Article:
“I don’t want to say I’m embarrassed to bring people in here … but it’s a bad high school gym.”
Athletic Director Gene Doris said this to the Connecticut Post when discussing new plans to renovate Alumni Hall.
The University’s plans are part of a much larger overhaul of the campus, which includes the building of new residence halls, as well as the maintenance of other buildings on campus.
Vice President for Administrative and Student Affairs Mark Reed said that the planning of renovations to “Alumni Hall is particularly unique … as a multi-purpose facility that serves not only as an athletic venue for the University and Prep school but also as the largest indoor event location on campus for a variety of functions.”
Reed had reported to the Connecticut Post that the expected renovations would run approximately $15 million. He clarified this statement to The Mirror saying, “The $15 million figure is a best guess and nothing more. We are still in the planning process … there becomes a true cost to complete a total project, and it is not known at this time what that number will be.”
To figure out the logistics and what the numbers will look like, Fairfield has hired the Boston firm Canon Design, which ranked fourth out of 100 in “Construct 300” survey in the category for University Design in 2008, to help the dream of an updated Alumni Hall come to fruition.
The University has continually stressed that this is part of a campus-wide initiative, and it is not to be looked at as a new basketball facility.
When Reed was asked about Doris’ comment on Alumni Hall being referred to as a bad high school gym, he said, “I think most people who have been in Alumni Hall in recent years — whether for a sporting event or another function of some kind — would agree that the facility is in need of an upgrade and falls below the standards for a university of Fairfield’s quality, depth, and breadth; a Division I Athletic program; and an institution that accommodates not only the needs of the University but also its prep school.”
The University hopes that these renovations will increase the usability of the facility for the next 20 to 30 years. The facility currently has many different functions: practice and competition for volleyball, a secondary practice and competition facility for men’s and women’s basketball, it acts as a secondary facility for other club and varsity teams, and is also used by many Prep teams, chiefly basketball. It is also a venue for many University and Prep activities.
“In other words, the facility would continue doing what it has been doing and provide a level of flexibility in doing so,” said Reed.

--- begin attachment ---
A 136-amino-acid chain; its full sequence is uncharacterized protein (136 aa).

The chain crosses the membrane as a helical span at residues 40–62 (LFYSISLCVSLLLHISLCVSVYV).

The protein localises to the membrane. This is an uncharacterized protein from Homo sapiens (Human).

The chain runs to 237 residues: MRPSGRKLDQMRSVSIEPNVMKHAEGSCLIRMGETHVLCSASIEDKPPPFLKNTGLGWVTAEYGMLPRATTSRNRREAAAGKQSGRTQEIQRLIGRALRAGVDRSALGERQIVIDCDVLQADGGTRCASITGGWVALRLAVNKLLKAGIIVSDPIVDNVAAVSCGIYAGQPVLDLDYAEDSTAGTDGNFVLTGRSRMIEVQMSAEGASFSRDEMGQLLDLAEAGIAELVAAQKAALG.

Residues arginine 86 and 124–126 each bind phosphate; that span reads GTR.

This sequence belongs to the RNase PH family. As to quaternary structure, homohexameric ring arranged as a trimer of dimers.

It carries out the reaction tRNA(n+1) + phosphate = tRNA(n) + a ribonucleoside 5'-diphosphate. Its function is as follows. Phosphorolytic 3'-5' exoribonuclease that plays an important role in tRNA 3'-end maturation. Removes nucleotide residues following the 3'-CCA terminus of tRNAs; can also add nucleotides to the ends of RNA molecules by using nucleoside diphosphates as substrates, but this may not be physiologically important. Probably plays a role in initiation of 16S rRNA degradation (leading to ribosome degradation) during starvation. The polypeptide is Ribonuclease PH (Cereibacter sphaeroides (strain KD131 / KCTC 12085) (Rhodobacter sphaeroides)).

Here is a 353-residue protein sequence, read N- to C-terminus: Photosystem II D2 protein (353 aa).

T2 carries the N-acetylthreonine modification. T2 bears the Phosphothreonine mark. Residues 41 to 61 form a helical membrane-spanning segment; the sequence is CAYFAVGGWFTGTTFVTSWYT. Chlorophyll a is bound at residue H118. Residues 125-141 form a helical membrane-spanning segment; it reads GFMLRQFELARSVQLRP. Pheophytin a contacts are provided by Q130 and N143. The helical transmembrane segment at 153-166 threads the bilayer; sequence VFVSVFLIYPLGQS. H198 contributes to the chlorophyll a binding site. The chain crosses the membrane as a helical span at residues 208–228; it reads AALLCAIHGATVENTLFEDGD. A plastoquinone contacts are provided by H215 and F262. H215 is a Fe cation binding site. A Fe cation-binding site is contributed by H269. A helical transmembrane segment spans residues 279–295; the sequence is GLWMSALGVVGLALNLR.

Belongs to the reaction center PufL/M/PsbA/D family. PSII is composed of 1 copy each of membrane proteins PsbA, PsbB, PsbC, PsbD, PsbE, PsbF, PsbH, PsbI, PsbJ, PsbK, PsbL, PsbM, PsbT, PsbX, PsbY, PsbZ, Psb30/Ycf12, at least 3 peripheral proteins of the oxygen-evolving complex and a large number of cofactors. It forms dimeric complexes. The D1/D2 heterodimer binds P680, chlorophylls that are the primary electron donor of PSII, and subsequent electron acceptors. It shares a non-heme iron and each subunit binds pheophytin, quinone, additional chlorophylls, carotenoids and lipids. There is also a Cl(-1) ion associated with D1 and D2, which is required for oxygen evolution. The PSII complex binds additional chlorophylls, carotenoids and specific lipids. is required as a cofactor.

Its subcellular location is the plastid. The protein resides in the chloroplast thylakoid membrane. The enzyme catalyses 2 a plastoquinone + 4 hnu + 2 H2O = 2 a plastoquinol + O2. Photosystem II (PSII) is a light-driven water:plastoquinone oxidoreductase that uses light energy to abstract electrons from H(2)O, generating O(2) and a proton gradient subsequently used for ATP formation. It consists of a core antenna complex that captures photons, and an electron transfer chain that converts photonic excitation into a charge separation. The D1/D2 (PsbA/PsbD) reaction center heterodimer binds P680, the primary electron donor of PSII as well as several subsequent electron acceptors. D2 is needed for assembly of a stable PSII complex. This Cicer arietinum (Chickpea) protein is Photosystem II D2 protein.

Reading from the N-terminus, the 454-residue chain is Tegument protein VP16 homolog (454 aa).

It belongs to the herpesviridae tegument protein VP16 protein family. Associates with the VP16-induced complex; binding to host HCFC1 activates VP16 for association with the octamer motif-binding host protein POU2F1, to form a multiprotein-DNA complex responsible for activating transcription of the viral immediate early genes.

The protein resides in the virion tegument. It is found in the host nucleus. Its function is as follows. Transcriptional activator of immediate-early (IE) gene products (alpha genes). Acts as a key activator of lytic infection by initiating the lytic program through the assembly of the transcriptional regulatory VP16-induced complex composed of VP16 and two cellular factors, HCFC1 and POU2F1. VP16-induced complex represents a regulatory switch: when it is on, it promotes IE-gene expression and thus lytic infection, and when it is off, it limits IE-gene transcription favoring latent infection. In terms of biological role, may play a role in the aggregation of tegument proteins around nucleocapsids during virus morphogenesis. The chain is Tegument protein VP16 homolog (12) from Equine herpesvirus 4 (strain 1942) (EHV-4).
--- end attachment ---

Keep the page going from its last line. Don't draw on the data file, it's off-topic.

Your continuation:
For sometime there has been a debate of whether or not Alumni Hall was going to be renovated or if a new one was to be built. In fact, even last year’s plans considered what it would cost to build a new Alumni Hall in the vicinity of the Walsh Athletic Center.
The Connecticut Post said that the cost of such a building was expected to be between $60-70 million for a hall that would seat about 4,000 students. According to Reed, these numbers were only conceptual numbers and not formal ones.
“The decision on any new or renovated facility has to be viewed and considered with the full picture in mind,” said Reed.
“People can be passionate about athletic facilities and athletics in general. That’s a good thing. However, that passion can’t cloud the view of the University and its goals overall. We have an excellent venue in the Arena at Harbor Yard,” he continued.
The University moved home basketball games from Alumni Hall to the Arena at Harbor Yard in 2001. The Stags did not return to Alumni Hall until 2006, which was a move widely supported by Fairfield students.
One of the issues that has plagued basketball games at the Arena is the fan support, compared to the frequent sell-outs for men’s basketball at Alumni Hall that echoes back to the notoriety recognized by Sports Illustrated over 20 years ago when it named Alumni Hall as one of the toughest places for an opposing team to play.
Doris said in response to fan support that a main struggle was getting students to any game. “I think the good part about a limited games at Alumni is that we do capture the student crowd.”
He discussed how when all games where being played at Alumni the University was not capturing large crowds for all games, only the games students deemed important, which is still an issue Fairfield is struggling with. Whether the facts are on or off campus, Alumni needs to be seen as more than a sports facility, said Doris.
All of this however is very much up in the air: the cost, the time frame. The University has been strong to stress that they are just in the planning stages, according to Doris.
In regards to the total price, Reed told the Connecticut Post, “How much? I can’t answer. I don’t know, I’d like it not to exceed $15 million but who knows?
“A lot depends on a number of things that people can’t necessarily see, like utilities and other mechanical systems. Barring something unforeseen, that will be accepted by the administration.”
“What has to happen for us to pull the trigger and go to the next phase, the pre-construction phase — which is all the actual designs, the construction documents, the zoning and regulatory approvals, all those things — you really have to have a funding source identified for that and we’re not there yet,” continued Reed.
“I don’t think it’s realistic to think that anything physical will happen before the end of 2011.”